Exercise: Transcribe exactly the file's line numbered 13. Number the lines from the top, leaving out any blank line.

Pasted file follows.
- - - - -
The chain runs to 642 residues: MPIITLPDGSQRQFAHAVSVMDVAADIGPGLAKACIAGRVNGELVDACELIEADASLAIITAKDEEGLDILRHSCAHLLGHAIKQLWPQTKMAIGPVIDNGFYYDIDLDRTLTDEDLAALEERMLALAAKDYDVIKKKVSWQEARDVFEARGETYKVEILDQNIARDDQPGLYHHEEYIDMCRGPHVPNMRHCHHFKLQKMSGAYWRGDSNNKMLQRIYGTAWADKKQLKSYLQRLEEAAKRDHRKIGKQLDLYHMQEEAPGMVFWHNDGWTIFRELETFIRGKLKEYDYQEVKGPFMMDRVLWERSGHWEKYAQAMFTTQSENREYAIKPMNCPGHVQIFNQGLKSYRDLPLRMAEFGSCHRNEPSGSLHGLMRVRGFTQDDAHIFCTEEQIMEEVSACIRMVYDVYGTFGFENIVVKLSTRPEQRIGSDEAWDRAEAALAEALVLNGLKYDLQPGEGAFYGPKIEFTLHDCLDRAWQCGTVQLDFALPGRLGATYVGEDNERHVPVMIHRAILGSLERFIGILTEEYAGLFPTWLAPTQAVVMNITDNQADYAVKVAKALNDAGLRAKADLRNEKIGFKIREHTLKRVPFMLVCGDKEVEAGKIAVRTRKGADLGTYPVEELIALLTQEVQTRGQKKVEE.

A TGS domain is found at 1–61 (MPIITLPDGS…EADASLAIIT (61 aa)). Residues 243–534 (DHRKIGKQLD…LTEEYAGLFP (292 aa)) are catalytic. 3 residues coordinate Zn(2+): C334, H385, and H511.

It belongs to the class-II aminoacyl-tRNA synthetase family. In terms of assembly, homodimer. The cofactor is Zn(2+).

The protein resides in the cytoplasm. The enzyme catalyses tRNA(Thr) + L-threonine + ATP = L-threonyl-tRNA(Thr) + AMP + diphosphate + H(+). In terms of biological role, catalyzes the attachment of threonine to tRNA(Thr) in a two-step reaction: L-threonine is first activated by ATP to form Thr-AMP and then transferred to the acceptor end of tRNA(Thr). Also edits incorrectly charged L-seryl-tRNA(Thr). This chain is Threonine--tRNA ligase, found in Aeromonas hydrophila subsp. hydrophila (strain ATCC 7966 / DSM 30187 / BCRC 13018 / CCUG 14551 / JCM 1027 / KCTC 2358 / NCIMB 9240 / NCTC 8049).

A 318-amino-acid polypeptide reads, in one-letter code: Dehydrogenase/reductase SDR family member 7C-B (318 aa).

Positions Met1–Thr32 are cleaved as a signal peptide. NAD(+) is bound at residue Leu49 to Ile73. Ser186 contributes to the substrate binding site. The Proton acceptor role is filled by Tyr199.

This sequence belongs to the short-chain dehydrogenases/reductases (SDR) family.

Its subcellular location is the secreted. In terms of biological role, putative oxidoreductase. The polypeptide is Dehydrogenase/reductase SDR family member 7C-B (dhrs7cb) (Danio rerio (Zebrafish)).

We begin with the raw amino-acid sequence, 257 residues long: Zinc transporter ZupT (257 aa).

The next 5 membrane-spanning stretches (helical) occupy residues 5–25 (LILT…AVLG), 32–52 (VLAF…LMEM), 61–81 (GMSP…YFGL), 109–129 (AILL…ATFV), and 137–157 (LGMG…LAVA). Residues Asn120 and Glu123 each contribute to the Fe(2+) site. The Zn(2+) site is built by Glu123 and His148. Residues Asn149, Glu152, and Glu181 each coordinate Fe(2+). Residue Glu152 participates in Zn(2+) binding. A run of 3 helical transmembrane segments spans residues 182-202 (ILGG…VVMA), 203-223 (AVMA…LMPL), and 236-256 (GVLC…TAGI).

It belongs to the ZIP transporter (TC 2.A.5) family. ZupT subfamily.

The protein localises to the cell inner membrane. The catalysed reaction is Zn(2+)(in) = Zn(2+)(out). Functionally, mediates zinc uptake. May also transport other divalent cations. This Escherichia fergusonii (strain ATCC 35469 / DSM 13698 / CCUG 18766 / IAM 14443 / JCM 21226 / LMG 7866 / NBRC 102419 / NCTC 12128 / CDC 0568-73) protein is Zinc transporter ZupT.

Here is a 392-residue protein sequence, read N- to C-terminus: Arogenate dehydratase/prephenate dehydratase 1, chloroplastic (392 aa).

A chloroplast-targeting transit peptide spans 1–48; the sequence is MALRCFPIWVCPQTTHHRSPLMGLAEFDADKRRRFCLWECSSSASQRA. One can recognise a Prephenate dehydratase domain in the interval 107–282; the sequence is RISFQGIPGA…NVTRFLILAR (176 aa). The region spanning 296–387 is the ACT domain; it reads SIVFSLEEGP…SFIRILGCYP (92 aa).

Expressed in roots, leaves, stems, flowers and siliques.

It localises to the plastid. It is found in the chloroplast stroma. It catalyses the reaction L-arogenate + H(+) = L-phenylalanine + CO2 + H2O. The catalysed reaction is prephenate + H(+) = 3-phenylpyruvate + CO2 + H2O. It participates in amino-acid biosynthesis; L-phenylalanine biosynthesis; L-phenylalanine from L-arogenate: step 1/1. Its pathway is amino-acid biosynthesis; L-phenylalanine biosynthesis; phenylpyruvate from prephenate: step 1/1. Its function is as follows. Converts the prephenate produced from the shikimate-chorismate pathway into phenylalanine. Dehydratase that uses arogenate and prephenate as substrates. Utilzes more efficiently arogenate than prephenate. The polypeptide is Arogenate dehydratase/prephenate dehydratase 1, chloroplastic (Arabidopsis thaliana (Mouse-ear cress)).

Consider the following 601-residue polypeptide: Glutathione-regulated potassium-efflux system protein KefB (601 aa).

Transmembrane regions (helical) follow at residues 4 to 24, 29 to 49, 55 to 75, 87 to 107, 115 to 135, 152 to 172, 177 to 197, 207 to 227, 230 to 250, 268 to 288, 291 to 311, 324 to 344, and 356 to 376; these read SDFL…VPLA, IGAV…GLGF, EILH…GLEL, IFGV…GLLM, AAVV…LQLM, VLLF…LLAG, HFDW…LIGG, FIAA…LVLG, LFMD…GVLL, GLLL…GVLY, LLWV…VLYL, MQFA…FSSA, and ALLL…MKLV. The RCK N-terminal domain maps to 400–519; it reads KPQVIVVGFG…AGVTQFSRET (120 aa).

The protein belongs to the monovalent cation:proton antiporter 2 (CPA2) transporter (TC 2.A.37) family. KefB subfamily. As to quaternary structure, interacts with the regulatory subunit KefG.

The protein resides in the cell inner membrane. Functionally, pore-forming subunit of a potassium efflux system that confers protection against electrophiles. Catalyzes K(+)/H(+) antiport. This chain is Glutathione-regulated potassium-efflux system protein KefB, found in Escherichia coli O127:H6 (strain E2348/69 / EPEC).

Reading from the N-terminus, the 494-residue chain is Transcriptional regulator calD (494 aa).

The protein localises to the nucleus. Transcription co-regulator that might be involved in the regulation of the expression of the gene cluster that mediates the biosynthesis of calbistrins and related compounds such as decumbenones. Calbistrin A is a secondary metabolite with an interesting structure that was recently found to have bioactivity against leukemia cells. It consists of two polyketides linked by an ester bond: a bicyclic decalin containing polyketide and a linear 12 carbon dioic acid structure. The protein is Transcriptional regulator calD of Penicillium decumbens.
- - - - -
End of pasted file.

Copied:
Here is a 392-residue protein sequence, read N- to C-terminus: Arogenate dehydratase/prephenate dehydratase 1, chloroplastic (392 aa).